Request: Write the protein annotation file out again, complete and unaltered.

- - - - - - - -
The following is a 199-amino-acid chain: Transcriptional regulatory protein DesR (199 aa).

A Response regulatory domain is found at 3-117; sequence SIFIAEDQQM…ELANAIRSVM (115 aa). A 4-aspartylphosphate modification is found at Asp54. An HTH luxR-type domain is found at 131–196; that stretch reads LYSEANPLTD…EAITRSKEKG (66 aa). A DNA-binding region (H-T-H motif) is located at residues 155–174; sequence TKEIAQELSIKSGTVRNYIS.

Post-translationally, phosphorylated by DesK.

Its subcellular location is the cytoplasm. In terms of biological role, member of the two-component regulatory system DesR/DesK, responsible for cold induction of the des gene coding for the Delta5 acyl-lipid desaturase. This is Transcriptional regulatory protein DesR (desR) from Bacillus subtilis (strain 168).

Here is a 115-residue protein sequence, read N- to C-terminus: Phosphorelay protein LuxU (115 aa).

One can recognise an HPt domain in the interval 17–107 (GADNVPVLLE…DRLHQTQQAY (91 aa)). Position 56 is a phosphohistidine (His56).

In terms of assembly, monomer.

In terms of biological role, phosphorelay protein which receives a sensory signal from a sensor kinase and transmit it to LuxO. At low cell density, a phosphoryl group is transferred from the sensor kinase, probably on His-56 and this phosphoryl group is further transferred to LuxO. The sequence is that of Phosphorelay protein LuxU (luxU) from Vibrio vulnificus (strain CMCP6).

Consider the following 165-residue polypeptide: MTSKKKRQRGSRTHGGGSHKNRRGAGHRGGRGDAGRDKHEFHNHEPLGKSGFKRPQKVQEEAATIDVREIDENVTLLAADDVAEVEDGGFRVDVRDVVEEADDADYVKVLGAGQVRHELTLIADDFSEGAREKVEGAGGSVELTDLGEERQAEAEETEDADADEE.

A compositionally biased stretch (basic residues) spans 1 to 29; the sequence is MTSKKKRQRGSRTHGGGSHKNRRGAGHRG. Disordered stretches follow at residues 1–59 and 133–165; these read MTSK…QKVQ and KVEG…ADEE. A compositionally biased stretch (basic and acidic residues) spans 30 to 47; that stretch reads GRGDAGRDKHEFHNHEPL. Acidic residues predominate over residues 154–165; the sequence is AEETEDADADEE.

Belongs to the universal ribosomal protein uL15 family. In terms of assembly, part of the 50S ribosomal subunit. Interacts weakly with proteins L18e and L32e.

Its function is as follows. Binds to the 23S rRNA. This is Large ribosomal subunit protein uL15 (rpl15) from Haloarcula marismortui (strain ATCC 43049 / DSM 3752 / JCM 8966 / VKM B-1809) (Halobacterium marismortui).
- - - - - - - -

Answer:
The following is a 199-amino-acid chain: Transcriptional regulatory protein DesR (199 aa).

A Response regulatory domain is found at 3-117; sequence SIFIAEDQQM…ELANAIRSVM (115 aa). A 4-aspartylphosphate modification is found at Asp54. An HTH luxR-type domain is found at 131–196; that stretch reads LYSEANPLTD…EAITRSKEKG (66 aa). A DNA-binding region (H-T-H motif) is located at residues 155–174; sequence TKEIAQELSIKSGTVRNYIS.

Post-translationally, phosphorylated by DesK.

Its subcellular location is the cytoplasm. In terms of biological role, member of the two-component regulatory system DesR/DesK, responsible for cold induction of the des gene coding for the Delta5 acyl-lipid desaturase. This is Transcriptional regulatory protein DesR (desR) from Bacillus subtilis (strain 168).

Here is a 115-residue protein sequence, read N- to C-terminus: Phosphorelay protein LuxU (115 aa).

One can recognise an HPt domain in the interval 17–107 (GADNVPVLLE…DRLHQTQQAY (91 aa)). Position 56 is a phosphohistidine (His56).

In terms of assembly, monomer.

In terms of biological role, phosphorelay protein which receives a sensory signal from a sensor kinase and transmit it to LuxO. At low cell density, a phosphoryl group is transferred from the sensor kinase, probably on His-56 and this phosphoryl group is further transferred to LuxO. The sequence is that of Phosphorelay protein LuxU (luxU) from Vibrio vulnificus (strain CMCP6).

Consider the following 165-residue polypeptide: MTSKKKRQRGSRTHGGGSHKNRRGAGHRGGRGDAGRDKHEFHNHEPLGKSGFKRPQKVQEEAATIDVREIDENVTLLAADDVAEVEDGGFRVDVRDVVEEADDADYVKVLGAGQVRHELTLIADDFSEGAREKVEGAGGSVELTDLGEERQAEAEETEDADADEE.

A compositionally biased stretch (basic residues) spans 1 to 29; the sequence is MTSKKKRQRGSRTHGGGSHKNRRGAGHRG. Disordered stretches follow at residues 1–59 and 133–165; these read MTSK…QKVQ and KVEG…ADEE. A compositionally biased stretch (basic and acidic residues) spans 30 to 47; that stretch reads GRGDAGRDKHEFHNHEPL. Acidic residues predominate over residues 154–165; the sequence is AEETEDADADEE.

Belongs to the universal ribosomal protein uL15 family. In terms of assembly, part of the 50S ribosomal subunit. Interacts weakly with proteins L18e and L32e.

Its function is as follows. Binds to the 23S rRNA. This is Large ribosomal subunit protein uL15 (rpl15) from Haloarcula marismortui (strain ATCC 43049 / DSM 3752 / JCM 8966 / VKM B-1809) (Halobacterium marismortui).